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The challenge of controlling phosphorus in chronic kidney disease.
Nephrol Dial Transplant. 2016 04; 31(4):541-7.ND

Abstract

The pathogenesis and management of chronic kidney disease-mineral bone disorders (CKD-MBD) has experienced major changes, but the control of serum phosphorus at all stages of CKD still seems to be a key factor to improve clinical outcomes. High serum phosphorus is the most important uremia-related, non-traditional risk factor associated with vascular calcification in CKD patients and in the general population. Phosphorus may also be one of the key elements linking vascular calcification with low bone turnover. The main hormones and factors that contribute to the kidney regulation of phosphorus and calcium include parathyroid hormone, FGF-23, klotho and 1,25-dihydroxyvitamin D (1,25(OH)2D). Serum phosphorus did not start rising until CKD 3b in contrast with the earlier changes observed with fibroblast growth factor-23 (FGF-23), Klotho, calcitriol and parathyroid hormone (PTH). Despite FGF-23 and PTH having synergic effects regarding phosphorus removal, they have opposite effects on 1,25(OH)2D3. At the same stages of CKD in which phosphorus retention appears to occur, calcium retention also occurs. As phosphorus accumulation is associated with poor outcomes, an important question without a clear answer is at which level-range should serum phosphorus be maintained at different stages of CKD to improve clinical outcomes. There are four main strategies to manage phosphate homeostasis; phosphorus dietary intake, administration of phosphate binder agents, effective control of hyperparathyroidism and to ensure in the CKD 5D setting, an adequate scheme of dialysis. Despite all the available strategies, and the introduction of new phosphate binder agents in the market, controlling serum phosphorus remains challenging, and hyperphosphatemia continues to be extremely common in CKD 5 patients. Furthermore, despite phosphate binding agents having proved to be effective in reducing serum phosphorus, their ultimate effects on clinical outcomes remain controversial. Thus, we still need well-designed, large-scale, placebo-controlled studies to definitively prove that the reduction of serum phosphorus by phosphate binders improves clinical outcomes.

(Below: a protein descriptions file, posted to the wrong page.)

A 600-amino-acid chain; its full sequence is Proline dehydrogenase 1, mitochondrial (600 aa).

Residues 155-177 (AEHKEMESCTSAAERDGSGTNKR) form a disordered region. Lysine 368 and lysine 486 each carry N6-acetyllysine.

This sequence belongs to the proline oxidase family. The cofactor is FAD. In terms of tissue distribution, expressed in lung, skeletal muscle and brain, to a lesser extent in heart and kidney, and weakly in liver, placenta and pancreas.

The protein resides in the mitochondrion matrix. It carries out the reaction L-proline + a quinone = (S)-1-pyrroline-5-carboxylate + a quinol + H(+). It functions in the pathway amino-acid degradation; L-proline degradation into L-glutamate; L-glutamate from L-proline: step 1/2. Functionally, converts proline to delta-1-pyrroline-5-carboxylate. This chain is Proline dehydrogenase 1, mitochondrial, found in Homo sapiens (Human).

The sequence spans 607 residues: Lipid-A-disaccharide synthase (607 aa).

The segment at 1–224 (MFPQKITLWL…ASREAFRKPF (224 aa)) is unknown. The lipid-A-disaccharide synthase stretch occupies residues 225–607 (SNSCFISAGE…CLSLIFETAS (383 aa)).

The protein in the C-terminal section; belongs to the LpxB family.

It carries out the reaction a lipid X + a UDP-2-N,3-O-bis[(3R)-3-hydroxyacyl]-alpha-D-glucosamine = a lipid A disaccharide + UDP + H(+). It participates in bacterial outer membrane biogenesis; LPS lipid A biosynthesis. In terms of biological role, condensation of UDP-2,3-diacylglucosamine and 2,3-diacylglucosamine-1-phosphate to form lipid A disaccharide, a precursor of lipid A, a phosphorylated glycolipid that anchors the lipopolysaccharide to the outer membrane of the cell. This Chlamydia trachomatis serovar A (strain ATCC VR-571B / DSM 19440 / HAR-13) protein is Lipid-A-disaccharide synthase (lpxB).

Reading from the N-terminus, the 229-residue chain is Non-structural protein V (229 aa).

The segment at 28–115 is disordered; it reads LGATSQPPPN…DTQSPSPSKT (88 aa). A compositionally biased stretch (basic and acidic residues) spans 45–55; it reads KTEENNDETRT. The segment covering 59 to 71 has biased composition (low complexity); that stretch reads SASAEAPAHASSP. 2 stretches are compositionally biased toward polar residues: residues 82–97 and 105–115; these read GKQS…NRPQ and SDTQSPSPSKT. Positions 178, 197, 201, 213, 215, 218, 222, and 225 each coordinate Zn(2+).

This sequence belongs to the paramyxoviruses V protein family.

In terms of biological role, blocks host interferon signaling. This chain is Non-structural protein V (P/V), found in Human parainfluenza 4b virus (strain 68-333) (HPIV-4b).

Authors+Show Affiliations

Bone and Mineral Research Unit, Hospital Universitario Central de Asturias, Instituto Reina Sofía de Investigación, REDinREN del ISCIII, University of Oviedo, Asturias, Spain.Division of Nephrology, Saint Louis University School of Medicine, St. Louis, MO, USA.

Pub Type(s)

Journal Article
Review

Language

eng

PubMed ID

25770169

Citation

Cannata-Andía, Jorge B., and Kevin J. Martin. "The Challenge of Controlling Phosphorus in Chronic Kidney Disease." Nephrology, Dialysis, Transplantation : Official Publication of the European Dialysis and Transplant Association - European Renal Association, vol. 31, no. 4, 2016, pp. 541-7.
Cannata-Andía JB, Martin KJ. The challenge of controlling phosphorus in chronic kidney disease. Nephrol Dial Transplant. 2016;31(4):541-7.
Cannata-Andía, J. B., & Martin, K. J. (2016). The challenge of controlling phosphorus in chronic kidney disease. Nephrology, Dialysis, Transplantation : Official Publication of the European Dialysis and Transplant Association - European Renal Association, 31(4), 541-7. https://doi.org/10.1093/ndt/gfv055